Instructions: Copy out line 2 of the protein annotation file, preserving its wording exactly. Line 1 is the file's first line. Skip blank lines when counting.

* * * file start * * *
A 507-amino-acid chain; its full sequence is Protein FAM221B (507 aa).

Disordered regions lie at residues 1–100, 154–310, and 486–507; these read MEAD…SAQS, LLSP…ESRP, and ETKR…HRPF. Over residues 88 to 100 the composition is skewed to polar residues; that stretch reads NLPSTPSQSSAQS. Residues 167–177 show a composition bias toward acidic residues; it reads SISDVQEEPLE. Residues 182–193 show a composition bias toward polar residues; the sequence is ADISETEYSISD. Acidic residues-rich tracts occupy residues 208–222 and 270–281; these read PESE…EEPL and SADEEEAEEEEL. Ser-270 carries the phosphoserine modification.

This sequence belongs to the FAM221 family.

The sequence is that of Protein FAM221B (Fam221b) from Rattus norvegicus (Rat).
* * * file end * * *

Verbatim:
Disordered regions lie at residues 1–100, 154–310, and 486–507; these read MEAD…SAQS, LLSP…ESRP, and ETKR…HRPF. Over residues 88 to 100 the composition is skewed to polar residues; that stretch reads NLPSTPSQSSAQS. Residues 167–177 show a composition bias toward acidic residues; it reads SISDVQEEPLE. Residues 182–193 show a composition bias toward polar residues; the sequence is ADISETEYSISD. Acidic residues-rich tracts occupy residues 208–222 and 270–281; these read PESE…EEPL and SADEEEAEEEEL. Ser-270 carries the phosphoserine modification.